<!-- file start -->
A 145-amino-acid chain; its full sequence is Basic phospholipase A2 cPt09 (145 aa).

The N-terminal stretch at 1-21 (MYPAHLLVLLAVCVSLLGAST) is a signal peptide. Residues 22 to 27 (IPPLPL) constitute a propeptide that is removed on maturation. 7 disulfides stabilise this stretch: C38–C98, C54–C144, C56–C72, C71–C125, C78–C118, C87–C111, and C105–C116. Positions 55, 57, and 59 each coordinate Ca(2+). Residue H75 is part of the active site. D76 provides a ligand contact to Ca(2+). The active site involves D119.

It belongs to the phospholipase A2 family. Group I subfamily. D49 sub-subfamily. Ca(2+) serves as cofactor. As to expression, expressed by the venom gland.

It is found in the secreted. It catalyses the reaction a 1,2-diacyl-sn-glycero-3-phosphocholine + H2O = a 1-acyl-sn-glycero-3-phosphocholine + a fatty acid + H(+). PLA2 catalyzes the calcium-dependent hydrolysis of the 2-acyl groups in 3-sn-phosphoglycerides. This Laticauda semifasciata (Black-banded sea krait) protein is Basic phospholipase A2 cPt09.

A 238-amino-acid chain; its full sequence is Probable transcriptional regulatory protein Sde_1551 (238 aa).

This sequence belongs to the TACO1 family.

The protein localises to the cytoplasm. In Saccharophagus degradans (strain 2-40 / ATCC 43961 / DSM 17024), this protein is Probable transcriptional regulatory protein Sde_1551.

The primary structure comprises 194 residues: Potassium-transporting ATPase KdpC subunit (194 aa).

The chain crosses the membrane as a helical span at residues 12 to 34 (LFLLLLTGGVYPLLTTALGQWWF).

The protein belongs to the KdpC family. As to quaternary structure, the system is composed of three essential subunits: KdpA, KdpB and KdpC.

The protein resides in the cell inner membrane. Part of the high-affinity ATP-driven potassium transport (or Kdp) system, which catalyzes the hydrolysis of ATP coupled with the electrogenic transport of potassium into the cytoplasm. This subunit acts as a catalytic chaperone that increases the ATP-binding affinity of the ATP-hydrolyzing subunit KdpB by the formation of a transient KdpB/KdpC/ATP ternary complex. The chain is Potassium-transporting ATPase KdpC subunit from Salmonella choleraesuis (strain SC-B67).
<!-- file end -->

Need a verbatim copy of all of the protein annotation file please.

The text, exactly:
A 145-amino-acid chain; its full sequence is Basic phospholipase A2 cPt09 (145 aa).

The N-terminal stretch at 1-21 (MYPAHLLVLLAVCVSLLGAST) is a signal peptide. Residues 22 to 27 (IPPLPL) constitute a propeptide that is removed on maturation. 7 disulfides stabilise this stretch: C38–C98, C54–C144, C56–C72, C71–C125, C78–C118, C87–C111, and C105–C116. Positions 55, 57, and 59 each coordinate Ca(2+). Residue H75 is part of the active site. D76 provides a ligand contact to Ca(2+). The active site involves D119.

It belongs to the phospholipase A2 family. Group I subfamily. D49 sub-subfamily. Ca(2+) serves as cofactor. As to expression, expressed by the venom gland.

It is found in the secreted. It catalyses the reaction a 1,2-diacyl-sn-glycero-3-phosphocholine + H2O = a 1-acyl-sn-glycero-3-phosphocholine + a fatty acid + H(+). PLA2 catalyzes the calcium-dependent hydrolysis of the 2-acyl groups in 3-sn-phosphoglycerides. This Laticauda semifasciata (Black-banded sea krait) protein is Basic phospholipase A2 cPt09.

A 238-amino-acid chain; its full sequence is Probable transcriptional regulatory protein Sde_1551 (238 aa).

This sequence belongs to the TACO1 family.

The protein localises to the cytoplasm. In Saccharophagus degradans (strain 2-40 / ATCC 43961 / DSM 17024), this protein is Probable transcriptional regulatory protein Sde_1551.

The primary structure comprises 194 residues: Potassium-transporting ATPase KdpC subunit (194 aa).

The chain crosses the membrane as a helical span at residues 12 to 34 (LFLLLLTGGVYPLLTTALGQWWF).

The protein belongs to the KdpC family. As to quaternary structure, the system is composed of three essential subunits: KdpA, KdpB and KdpC.

The protein resides in the cell inner membrane. Part of the high-affinity ATP-driven potassium transport (or Kdp) system, which catalyzes the hydrolysis of ATP coupled with the electrogenic transport of potassium into the cytoplasm. This subunit acts as a catalytic chaperone that increases the ATP-binding affinity of the ATP-hydrolyzing subunit KdpB by the formation of a transient KdpB/KdpC/ATP ternary complex. The chain is Potassium-transporting ATPase KdpC subunit from Salmonella choleraesuis (strain SC-B67).